The opinion of the court was delivered by: JAMES F. HOLDERMAN
JAMES F. HOLDERMAN, District Judge:
Plaintiff Harris Custom Builders, Inc. ("Harris Builders") filed this action against defendant Richard Hoffmeyer claiming copyright infringement. Defendant Hoffmeyer then brought a counterclaim against defendant Harris Builders and a third-party complaint against third-party defendant Evan A. Harris, Harris Builders' president, alleging violations of federal racketeering laws and asserting a claim of fraud.
The court previously dismissed both defendant Hoffmeyer's counterclaim and the third-party complaint. Presently before the court are the remaining parties' cross-motions for summary judgment. For the reasons stated below, plaintiff Harris Builders' motion for summary judgment is granted and defendant Hoffmeyer's motion for summary judgment is denied.
Plaintiff Harris Builders is in the business of the development of architectural design plans and drawings for the construction of custom built residential homes. Harris Builders' underlying copyright infringement claim is based upon the allegations that defendant Hoffmeyer copied Harris Builders' copyrighted architectural drawings for use in the construction of a residence called "English Manor." Plaintiff has secured the exclusive rights and privileges in the English Manor architectural design plans and drawings by registering its copyright with the Registrar of Copyrights.
Plaintiff has obtained a Certificate of Registration for its copyright identified as Registration No. VAU 149-275 dated January 31, 1989.
Plaintiff alleges that defendant built a house substantially identical to the house depicted in plaintiff's copyrighted architectural drawings. Plaintiff claims that it obtained a copy of the drawings for the house defendant built and found that those drawings were substantially identical to plaintiff's copyrighted drawings, particularly with respect to the outside appearance, the general layout of the rooms, the locations of the fireplaces and one staircase, the approximate dimensions of the rooms, and the types, locations and sizes of the windows and doors. Plaintiff's copyright claim has been the subject of two motions for summary judgment filed by defendant Hoffmeyer. This court denied both. See Orders of Feb. 27, 1992 and Oct. 9, 1992.
In defendant Hoffmeyer's counterclaim and third-party complaint, Hoffmeyer alleged that plaintiff Harris Builders committed fraud on the copyright office when applying for a copyright and engaged in racketeering behavior by seeking to enforce a copyright which Harris allegedly knew was invalid. According to Hoffmeyer, the fraud allegedly occurred when Harris Builders, on the application for registration of the copyright, listed itself as the author of the drawings without mentioning Maxwin Heimann, who for the most part, created the drawings. Both parties have now filed cross-motions for summary judgment on the issue of defendant Hoffmeyer's liability for copyright infringement.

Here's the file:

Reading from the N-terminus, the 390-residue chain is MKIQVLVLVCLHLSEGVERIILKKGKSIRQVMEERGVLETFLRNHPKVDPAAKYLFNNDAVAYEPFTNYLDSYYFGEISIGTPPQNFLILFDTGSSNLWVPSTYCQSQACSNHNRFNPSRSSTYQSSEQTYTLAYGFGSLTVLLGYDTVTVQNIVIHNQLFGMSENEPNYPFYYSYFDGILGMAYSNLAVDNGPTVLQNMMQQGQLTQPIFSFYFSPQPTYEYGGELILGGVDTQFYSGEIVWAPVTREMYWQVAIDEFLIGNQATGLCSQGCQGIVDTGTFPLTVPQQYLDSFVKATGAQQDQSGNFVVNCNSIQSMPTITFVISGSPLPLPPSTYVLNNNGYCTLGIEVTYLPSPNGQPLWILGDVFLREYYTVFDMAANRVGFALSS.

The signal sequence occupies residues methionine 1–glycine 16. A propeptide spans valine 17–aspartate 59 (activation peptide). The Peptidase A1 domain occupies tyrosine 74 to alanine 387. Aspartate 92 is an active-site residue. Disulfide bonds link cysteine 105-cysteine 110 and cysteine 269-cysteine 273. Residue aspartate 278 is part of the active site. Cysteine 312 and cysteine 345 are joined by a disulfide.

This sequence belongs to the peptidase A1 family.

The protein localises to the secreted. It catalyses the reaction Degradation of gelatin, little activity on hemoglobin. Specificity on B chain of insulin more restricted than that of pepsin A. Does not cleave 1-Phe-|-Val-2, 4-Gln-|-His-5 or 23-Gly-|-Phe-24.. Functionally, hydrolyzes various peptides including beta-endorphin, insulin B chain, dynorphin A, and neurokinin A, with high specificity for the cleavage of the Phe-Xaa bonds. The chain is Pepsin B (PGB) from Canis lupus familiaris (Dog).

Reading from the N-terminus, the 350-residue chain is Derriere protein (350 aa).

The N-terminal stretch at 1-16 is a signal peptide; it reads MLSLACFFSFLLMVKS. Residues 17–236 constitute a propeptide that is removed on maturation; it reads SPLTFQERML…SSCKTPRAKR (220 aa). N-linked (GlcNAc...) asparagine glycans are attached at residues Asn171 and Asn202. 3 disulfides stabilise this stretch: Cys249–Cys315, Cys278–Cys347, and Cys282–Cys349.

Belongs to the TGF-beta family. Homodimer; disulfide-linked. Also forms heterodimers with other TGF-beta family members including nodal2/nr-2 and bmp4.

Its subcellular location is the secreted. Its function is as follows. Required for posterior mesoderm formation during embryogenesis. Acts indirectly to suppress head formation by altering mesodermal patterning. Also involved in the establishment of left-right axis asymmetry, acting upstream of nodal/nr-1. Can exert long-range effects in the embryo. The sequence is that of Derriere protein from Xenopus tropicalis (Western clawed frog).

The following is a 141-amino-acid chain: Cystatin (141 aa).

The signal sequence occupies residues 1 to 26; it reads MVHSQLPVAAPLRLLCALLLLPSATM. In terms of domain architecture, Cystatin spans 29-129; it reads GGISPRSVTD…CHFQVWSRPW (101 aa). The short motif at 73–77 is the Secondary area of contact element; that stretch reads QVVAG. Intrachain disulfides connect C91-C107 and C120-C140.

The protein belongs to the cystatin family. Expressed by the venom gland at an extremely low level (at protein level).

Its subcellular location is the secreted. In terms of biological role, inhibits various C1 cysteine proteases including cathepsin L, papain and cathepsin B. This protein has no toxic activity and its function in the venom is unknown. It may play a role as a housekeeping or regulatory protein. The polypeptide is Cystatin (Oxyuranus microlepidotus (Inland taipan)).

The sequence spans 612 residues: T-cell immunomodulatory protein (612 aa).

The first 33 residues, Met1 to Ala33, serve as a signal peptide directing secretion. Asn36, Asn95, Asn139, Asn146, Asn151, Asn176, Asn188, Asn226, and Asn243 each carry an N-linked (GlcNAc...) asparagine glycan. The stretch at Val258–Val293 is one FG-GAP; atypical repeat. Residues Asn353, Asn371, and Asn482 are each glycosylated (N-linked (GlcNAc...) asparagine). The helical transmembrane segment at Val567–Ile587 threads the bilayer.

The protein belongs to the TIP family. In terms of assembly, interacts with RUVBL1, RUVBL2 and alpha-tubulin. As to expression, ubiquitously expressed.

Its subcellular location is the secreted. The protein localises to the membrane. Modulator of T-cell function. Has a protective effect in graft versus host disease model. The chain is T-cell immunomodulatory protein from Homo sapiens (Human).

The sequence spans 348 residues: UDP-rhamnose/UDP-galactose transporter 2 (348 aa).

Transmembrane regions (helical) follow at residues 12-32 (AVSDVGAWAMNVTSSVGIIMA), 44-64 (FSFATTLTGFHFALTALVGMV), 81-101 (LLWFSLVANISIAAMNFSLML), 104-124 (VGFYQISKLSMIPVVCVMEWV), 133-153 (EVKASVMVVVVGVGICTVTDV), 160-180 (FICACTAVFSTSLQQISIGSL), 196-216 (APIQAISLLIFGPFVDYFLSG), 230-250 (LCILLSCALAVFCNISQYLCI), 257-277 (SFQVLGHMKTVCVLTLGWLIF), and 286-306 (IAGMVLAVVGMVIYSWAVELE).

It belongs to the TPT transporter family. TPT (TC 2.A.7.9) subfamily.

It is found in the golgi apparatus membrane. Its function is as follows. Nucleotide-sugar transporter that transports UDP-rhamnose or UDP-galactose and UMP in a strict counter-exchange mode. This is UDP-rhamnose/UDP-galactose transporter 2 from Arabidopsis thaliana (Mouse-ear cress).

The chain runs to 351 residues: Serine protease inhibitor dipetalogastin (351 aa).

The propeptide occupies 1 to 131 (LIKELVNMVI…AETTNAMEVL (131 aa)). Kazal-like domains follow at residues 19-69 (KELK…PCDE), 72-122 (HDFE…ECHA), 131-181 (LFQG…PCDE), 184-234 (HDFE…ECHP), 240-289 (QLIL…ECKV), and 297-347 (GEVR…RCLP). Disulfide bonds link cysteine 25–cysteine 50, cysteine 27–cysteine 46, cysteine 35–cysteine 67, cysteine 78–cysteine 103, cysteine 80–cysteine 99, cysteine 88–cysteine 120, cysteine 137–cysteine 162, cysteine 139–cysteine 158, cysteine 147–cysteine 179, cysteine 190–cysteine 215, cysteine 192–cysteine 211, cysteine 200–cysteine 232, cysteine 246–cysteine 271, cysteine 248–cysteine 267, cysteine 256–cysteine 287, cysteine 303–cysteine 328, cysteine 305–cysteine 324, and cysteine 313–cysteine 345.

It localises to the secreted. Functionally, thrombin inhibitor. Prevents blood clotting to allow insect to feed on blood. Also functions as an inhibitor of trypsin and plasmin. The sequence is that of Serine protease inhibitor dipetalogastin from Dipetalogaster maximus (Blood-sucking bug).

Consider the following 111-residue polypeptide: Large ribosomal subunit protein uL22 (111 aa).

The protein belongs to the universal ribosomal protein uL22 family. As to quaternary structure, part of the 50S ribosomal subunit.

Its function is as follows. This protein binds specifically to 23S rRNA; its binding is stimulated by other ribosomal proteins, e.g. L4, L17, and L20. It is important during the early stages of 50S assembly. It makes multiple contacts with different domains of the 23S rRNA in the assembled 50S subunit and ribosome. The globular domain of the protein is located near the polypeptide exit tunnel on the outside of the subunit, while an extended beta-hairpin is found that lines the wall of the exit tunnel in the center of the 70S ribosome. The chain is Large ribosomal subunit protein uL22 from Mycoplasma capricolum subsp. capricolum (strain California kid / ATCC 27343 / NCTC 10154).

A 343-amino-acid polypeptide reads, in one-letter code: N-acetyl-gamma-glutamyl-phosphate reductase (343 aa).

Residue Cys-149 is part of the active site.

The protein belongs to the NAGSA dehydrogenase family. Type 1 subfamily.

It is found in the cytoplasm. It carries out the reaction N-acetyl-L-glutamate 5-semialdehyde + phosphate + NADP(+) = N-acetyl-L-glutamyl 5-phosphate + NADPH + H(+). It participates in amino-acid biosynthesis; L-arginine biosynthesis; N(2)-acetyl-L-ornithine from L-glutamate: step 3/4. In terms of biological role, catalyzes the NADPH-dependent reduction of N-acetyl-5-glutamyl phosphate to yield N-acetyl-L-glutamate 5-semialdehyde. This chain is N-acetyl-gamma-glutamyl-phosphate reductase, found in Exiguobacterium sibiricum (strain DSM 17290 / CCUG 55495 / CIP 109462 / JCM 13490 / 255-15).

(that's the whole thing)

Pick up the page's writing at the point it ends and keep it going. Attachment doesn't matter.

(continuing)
Under Rule 56(c), summary judgment is proper "if the pleadings, depositions, answers to interrogatories, and admissions on file, together with the affidavits, if any, show that there is no genuine issue as to any material fact and that the moving party is entitled to a judgment as a matter of law." Fed. R. Civ. Pro. 56(c). In ruling on a motion for summary judgment, the evidence of the non-movant must be believed and all justifiable inferences must be drawn in the non-movant's favor. Anderson v. Liberty Lobby, Inc., 477 U.S. 242, 255, 106 S. Ct. 2505, 2513, 91 L. Ed. 2d 202 (1986). This court's function is not to weigh the evidence and determine the truth of the matter, but to determine whether there is a genuine issue for trial.
II. Elements of a Copyright Infringement Claim
In order to prevail in a copyright infringement action, a plaintiff must demonstrate both "'(1) ownership of a valid copyright, and (2) copying of constituent elements of the work that are original.'" Wildlife Express Corp. v. Carol Wright Sales, Inc., 18 F.3d 502, 507 (7th Cir. 1994) (quoting Feist Publications, Inc. v. Rural Tel. Serv. Co., 499 U.S. 340, 361, 111 S. Ct. 1282, 1296, 113 L. Ed. 2d 358 (1991)). A certificate of copyright registration from the U.S. Register of Copyrights constitutes prima facie evidence of the validity of the copyright. 17 U.S.C. § 410(c). However, this presumption in favor of validity is rebuttable; once the certificate has been produced, the burden shifts to the defendant to demonstrate that the copyright is in fact invalid. Wildlife Express, 18 F.3d at 507.
"An owner of a copyright is protected against unauthorized copying." Id. at 508 (citing Mazer v. Stein, 347 U.S. 201, 218, 74 S. Ct. 460, 470, 98 L. Ed. 630 (1954)). When direct evidence of copying is lacking, "copyright infringement may be inferred when it is shown that 'the defendant had access to the copyrighted work, and the accused work is substantially similar to the copyrighted work.'" Wildlife Express, 18 F.3d at 508 (quoting Atari, Inc. v. North American Philips ...